Cuba and the United States took a huge step forward this week when the two nations signed a memorandum of understanding designed to foster closer collaboration on health care matters.

The occasion: a visit to the United States by Cuba’s minister of health, Dr. Roberto Tomas Morales Ojeda. The Cuban official reviewed and inked the agreement with Sylvia Burwell, secretary of Health and Human Services.

It’s the latest official bond forged between the two countries as they attempt to set aside decades of stubborn opposition to one another. Normalization of relations can be spotted in acts large and small, from this week’s health care bonding to the sale by the United States of 15,200 metric tons of soy oil to Cuba earlier this month.

Burwell noted that Cuba’s record on health care has been impressive for a small nation. Not only does the government offer universal health care to all its citizens, but, she noted, it has achieved such medical successes as eliminating the passing of HIV from mother to child, and serving as a major player in the battle against Ebola in Africa.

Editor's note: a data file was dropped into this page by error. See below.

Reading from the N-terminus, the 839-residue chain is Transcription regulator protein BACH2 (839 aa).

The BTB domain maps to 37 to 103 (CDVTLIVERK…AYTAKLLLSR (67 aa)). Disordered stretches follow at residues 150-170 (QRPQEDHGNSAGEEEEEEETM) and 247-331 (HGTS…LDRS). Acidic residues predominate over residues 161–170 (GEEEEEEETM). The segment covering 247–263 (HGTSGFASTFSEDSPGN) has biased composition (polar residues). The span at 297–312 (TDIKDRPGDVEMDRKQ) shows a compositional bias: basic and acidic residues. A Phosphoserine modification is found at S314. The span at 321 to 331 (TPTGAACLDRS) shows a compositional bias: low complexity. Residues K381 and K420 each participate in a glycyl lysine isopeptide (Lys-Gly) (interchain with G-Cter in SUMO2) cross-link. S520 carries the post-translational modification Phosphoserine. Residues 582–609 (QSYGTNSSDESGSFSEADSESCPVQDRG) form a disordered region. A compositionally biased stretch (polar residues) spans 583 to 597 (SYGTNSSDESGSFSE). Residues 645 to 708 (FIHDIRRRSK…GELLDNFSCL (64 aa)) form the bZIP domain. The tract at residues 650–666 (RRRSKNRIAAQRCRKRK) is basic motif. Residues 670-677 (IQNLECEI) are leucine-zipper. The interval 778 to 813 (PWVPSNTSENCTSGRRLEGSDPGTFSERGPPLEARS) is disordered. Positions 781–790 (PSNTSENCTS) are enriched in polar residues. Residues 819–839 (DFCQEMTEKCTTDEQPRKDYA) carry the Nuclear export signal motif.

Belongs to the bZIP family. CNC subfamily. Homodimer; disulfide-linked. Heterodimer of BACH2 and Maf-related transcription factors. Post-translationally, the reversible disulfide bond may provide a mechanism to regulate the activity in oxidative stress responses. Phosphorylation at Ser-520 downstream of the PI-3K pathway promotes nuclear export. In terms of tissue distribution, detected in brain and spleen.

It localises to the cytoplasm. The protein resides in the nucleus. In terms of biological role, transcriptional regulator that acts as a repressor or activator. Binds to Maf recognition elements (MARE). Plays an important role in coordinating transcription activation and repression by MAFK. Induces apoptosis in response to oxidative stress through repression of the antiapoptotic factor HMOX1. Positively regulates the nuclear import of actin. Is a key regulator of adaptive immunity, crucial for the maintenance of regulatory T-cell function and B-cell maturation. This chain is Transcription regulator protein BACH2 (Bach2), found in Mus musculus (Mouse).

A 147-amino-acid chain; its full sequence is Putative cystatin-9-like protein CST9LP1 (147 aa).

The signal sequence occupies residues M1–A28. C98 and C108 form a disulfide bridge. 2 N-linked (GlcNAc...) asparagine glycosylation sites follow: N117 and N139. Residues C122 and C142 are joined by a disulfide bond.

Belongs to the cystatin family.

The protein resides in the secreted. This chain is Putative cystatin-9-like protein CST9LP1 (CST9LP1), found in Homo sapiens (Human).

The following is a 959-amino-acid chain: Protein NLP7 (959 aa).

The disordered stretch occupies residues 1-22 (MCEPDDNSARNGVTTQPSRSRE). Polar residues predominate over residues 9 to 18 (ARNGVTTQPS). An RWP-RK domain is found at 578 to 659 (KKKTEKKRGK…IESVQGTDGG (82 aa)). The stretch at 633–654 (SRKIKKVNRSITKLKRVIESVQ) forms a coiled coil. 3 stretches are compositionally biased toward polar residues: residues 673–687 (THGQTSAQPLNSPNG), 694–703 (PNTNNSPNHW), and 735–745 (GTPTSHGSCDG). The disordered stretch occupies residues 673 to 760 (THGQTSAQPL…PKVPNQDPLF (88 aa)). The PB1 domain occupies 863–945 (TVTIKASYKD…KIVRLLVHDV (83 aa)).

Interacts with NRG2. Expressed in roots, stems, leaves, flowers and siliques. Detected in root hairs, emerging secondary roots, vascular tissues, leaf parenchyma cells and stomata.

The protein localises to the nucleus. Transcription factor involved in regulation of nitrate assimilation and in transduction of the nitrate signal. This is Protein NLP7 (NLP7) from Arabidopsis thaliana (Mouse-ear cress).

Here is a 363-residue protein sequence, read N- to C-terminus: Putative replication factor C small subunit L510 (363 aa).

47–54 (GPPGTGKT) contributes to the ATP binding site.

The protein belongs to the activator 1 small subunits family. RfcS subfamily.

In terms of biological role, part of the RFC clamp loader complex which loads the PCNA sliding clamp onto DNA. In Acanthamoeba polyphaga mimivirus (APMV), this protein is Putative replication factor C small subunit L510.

“This new collaboration is a historic opportunity for two nations to build on each other’s knowledge and experience, and benefit biomedical research and public health at large,” Burwell said in announcing the agreement.

Specifically, the pact calls for the parties to coordinate health care efforts “across [a] abroad spectrum of public health issues, including global health security, communicable and non-communicable diseases, research and development, and information technology.”

Such agreements also signal the waning of political clout by the Cuban émigré community, largely based in South Florida, which has steadfastly opposed any rapprochement between the two countries.

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